More than once someone has used a particular adjective-noun pair (and less commonly an adverb-adjective pair) that struck me as being slightly odd, when you actually thought about the meaning of the adjective (or adverb). Importantly, it is never meant literally. In many cases, plenty of other adjectives would suffice to give the same intended meaning, but typically only one is used.
These pairs are entrenched as part of the language and almost every native speaker has heard of them and knows what they mean. Some have reasonably clear derivations, others are much harder to explain. Anyway, I'll list a few of what I think are the best examples here, and welcome any additions, explanations, comments or points of rebuttal.
strikingly beautiful (striking beauty)
consummate ease
shining example
morbid curiosity
yawning gap
crying shame
crashing bore
stone cold
barking mad
sneaking suspicion
thorny issue
bitter end
sweet surrender
hearty meal
winning smile
golden moment
spitting image
striking resemblance
smashing success
resounding success
cold comfort
blind ambition
glaring mistake
pale imitation
excruciating detail
deathly pale
livelong day
eminently sensible
screeching halt
frightful bore
More than once someone has used a particular adjective-noun pair (and less commonly an adverb-adjective pair) that struck me as ... few of what I think are the best examples here, and welcome any additions, explanations, comments or points of rebuttal.

Well, it's quite a list I wonder how long it took to accumulate these? I think it would take a great deal of time to look up each one and account for why the expression came about, but I suspect it's a more rational process than you assume ("never meant literally"?).

Just looking at a couple:
strikingly beautiful (striking beauty)

There are various words like striking, stunning, knockout, that relate the strong impact (contact, again) a beautiful person or thing has on us. It's hard for me to say if that is a literal use or not.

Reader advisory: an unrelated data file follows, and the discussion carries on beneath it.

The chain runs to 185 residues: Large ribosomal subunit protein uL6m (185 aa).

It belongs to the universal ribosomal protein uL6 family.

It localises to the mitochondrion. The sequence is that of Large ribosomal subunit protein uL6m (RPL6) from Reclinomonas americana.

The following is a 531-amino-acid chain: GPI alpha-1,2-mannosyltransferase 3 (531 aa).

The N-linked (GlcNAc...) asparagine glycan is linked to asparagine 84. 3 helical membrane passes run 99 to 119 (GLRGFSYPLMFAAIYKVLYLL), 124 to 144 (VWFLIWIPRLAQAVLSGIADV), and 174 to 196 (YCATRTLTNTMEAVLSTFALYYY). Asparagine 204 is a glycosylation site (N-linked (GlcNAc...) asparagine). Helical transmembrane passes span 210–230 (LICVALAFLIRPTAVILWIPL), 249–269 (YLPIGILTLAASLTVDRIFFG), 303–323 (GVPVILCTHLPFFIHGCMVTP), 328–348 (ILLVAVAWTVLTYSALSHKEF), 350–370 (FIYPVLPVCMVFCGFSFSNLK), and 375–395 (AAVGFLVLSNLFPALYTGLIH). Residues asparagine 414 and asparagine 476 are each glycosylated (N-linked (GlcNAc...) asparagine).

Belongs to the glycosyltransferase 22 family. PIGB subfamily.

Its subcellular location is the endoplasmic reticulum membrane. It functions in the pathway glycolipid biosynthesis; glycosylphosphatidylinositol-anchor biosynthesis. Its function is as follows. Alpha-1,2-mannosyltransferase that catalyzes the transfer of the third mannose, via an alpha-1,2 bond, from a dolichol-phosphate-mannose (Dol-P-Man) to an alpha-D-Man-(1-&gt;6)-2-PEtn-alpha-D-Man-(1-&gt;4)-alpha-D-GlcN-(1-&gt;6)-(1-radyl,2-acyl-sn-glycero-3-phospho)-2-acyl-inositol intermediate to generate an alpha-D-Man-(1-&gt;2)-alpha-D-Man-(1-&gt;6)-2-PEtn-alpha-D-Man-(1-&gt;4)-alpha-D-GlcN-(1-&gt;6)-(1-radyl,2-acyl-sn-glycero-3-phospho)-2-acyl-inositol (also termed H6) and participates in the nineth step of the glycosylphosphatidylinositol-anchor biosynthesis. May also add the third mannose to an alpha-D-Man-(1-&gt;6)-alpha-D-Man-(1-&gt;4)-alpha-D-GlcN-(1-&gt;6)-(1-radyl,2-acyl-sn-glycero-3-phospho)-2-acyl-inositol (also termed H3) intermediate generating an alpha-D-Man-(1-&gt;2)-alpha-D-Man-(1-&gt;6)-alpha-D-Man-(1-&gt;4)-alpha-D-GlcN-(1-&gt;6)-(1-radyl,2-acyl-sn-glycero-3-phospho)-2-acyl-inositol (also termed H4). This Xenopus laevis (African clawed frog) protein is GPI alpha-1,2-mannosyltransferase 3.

consummate ease

I don't see a big problem here. Merriam Webster gives:

Main Entry: con·sum·mate
Function: adjective
Etymology: Middle English consummat fulfilled, from Latin consummatus, past participle of consummare to sum up, finish, from com- + summa sum
Date: 1527

1 : complete in every detail : PERFECT
2 : extremely skilled and accomplished

3 : of the highest degree
Which are the ones that do puzzle you as to derivation?

If you're just trying to say, isn't it interesting that there are fixed two-word phrases, then yes, it is, rather. The sort of phrase that if they're split as you turn a page, you can guess what the next word is.
shining example morbid curiosity yawning gap crying shame crashing bore stone cold barking mad sneaking suspicion thorny issue bitter end sweet surrender hearty meal

You mean you really never encounter "hearty" as describing anyting else? Even "a hearty laugh"? Or do you mean that a meal that is "hearty" is never described as, say, "substantial"?
winning smile golden moment spitting image striking resemblance smashing success resounding success cold comfort blind ambition glaring mistake pale imitation excruciating detail deathly pale livelong day eminently sensible screeching halt frightful bore

"Frightful bore," "cold comfort" and "barking mad" feel British to me, not US. "Golden moment" I'm not familiar with at all. The rest are probably bipondal.

Best Donna Richoux
More than once someone has used a particular adjective-noun pair (and less commonly an adverb-adjective pair) that struck me as ... many cases, plenty of other adjectives would suffice to give the same intended meaning, but typically only one is used.

Most of these are simply what used be known as
hackneyed phrases, or cliches. Second- and third-rate writers use them as a substitute for original thought.
Michael West
Melbourne, Australia
Teachers: We supply a list of EFL job vacancies
More than once someone has used a particular adjective-noun pair ... the same intended meaning, but typically only one is used.

Most of these are simply what used be known as hackneyed phrases, or cliches. Second- and third-rate writers use them as a substitute for original thought.

Oh, I don't know. Is it really all that more disgraceful to use an expression like "shining example" that happens to be composed of two words, than to use, say, "anthropomorphism"? Why is it OK to use compounds built of Greek or Latin elements run together with no spaces, but not ones built of English elements? Just cuz one is called "one word" and the other compound is called "a hackneyed phrase"?